SKOPJE, Macedonia — Macedonia's peace process passed a vital test in parliament Thursday as lawmakers approved the general framework of an accord with ethnic Albanian political parties.
The vote set the peace plan's next steps in motion: further collection of rebel weapons by NATO, and legislative debate on new rights for the nation's large ethnic Albanian minority.
NATO's role in the deal appears easy. The insurgents offered no objections to surrendering more weapons, and the arms gathering could resume today after a weeklong break.
But the struggle isn't over in the legislature. Lawmakers must now deal with 36 specific constitutional amendments granting greater political rights to ethnic Albanians and elevating the legal status of the Albanian language. Ethnic Albanians constitute at least a quarter of Macedonia's 2 million people.
"This is only the first step," legislator Radmila Secerinska said after parliament backed the general framework of the peace accord. "The hardest part lies ahead."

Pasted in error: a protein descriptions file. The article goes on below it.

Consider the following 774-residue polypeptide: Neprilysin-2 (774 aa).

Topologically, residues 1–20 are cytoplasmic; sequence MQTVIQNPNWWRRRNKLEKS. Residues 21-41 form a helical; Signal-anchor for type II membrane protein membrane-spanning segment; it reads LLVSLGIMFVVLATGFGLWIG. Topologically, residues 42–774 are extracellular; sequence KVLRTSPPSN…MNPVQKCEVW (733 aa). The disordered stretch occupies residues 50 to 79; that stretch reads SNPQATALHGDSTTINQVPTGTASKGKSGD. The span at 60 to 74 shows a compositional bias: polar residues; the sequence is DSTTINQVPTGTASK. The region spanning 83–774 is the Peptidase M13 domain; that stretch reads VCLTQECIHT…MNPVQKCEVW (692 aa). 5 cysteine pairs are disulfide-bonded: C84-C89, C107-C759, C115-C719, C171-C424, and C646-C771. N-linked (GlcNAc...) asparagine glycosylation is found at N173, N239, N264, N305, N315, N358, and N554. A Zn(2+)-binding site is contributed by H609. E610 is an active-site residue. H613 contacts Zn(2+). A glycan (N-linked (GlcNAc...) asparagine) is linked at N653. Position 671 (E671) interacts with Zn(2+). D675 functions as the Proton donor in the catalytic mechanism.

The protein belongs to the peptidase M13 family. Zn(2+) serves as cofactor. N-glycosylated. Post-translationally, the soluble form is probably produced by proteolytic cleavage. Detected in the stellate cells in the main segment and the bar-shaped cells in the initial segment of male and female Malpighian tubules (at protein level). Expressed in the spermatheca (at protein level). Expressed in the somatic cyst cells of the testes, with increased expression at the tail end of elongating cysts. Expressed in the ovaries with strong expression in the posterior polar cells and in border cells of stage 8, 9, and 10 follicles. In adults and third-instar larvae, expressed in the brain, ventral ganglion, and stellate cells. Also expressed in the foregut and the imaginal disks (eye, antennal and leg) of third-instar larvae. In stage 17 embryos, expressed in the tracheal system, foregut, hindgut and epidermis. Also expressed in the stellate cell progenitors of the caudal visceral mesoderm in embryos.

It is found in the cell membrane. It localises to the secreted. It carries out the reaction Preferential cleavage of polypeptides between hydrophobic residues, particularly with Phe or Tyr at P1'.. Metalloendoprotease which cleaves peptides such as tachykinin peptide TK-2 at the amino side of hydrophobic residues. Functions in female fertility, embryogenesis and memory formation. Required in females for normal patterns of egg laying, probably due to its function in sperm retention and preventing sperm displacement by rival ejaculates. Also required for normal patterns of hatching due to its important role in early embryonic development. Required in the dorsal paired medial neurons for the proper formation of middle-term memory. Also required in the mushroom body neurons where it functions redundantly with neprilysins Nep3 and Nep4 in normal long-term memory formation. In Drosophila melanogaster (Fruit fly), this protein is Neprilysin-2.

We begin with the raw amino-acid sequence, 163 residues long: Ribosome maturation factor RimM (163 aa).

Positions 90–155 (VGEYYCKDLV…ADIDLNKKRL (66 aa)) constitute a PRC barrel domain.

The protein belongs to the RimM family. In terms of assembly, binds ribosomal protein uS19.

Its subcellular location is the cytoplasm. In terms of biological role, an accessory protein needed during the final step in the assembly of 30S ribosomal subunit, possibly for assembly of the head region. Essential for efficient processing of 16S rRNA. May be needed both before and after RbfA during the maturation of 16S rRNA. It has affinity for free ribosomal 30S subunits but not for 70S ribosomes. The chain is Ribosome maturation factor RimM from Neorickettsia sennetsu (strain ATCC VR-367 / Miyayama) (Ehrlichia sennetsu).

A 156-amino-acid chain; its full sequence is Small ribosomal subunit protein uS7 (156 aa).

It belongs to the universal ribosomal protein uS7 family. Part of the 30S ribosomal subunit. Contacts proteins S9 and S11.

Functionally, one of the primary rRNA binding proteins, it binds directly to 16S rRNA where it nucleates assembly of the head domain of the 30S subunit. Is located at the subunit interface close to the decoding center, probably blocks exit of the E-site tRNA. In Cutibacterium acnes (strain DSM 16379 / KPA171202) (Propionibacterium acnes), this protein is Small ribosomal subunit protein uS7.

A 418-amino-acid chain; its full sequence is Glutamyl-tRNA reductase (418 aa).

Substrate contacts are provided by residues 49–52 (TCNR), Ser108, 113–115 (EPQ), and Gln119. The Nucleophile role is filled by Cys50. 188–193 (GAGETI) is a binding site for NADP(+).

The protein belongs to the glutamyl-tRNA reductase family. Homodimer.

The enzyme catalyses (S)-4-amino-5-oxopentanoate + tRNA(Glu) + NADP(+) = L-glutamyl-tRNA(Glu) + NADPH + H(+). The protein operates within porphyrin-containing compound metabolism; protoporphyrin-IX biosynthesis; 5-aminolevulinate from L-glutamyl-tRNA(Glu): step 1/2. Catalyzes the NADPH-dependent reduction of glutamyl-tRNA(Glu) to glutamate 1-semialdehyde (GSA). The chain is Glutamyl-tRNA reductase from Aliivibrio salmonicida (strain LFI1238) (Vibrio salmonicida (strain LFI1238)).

It took six days of sharp-tongued bickering, patriotic grandstanding and stop-and-go political maneuvers to arrive at the peace plan vote, which passed 91 to 19. It needed 80 votes in the 120-seat National Assembly.
Rejection would have toppled the entire Western-brokered accord seeking to end the 6-month-old conflict.
"This vote was by those who believe in the future of Macedonia," ethnic Albanian leader Arben Xhaferi said.
The North Atlantic Treaty Organization immediately began talks with the rebels regarding restarting the weapons collection, alliance spokesman Maj. Barry Johnson said. NATO has already collected more than a third of the 3,300-piece arsenal to be surrendered by the National Liberation Army by late this month.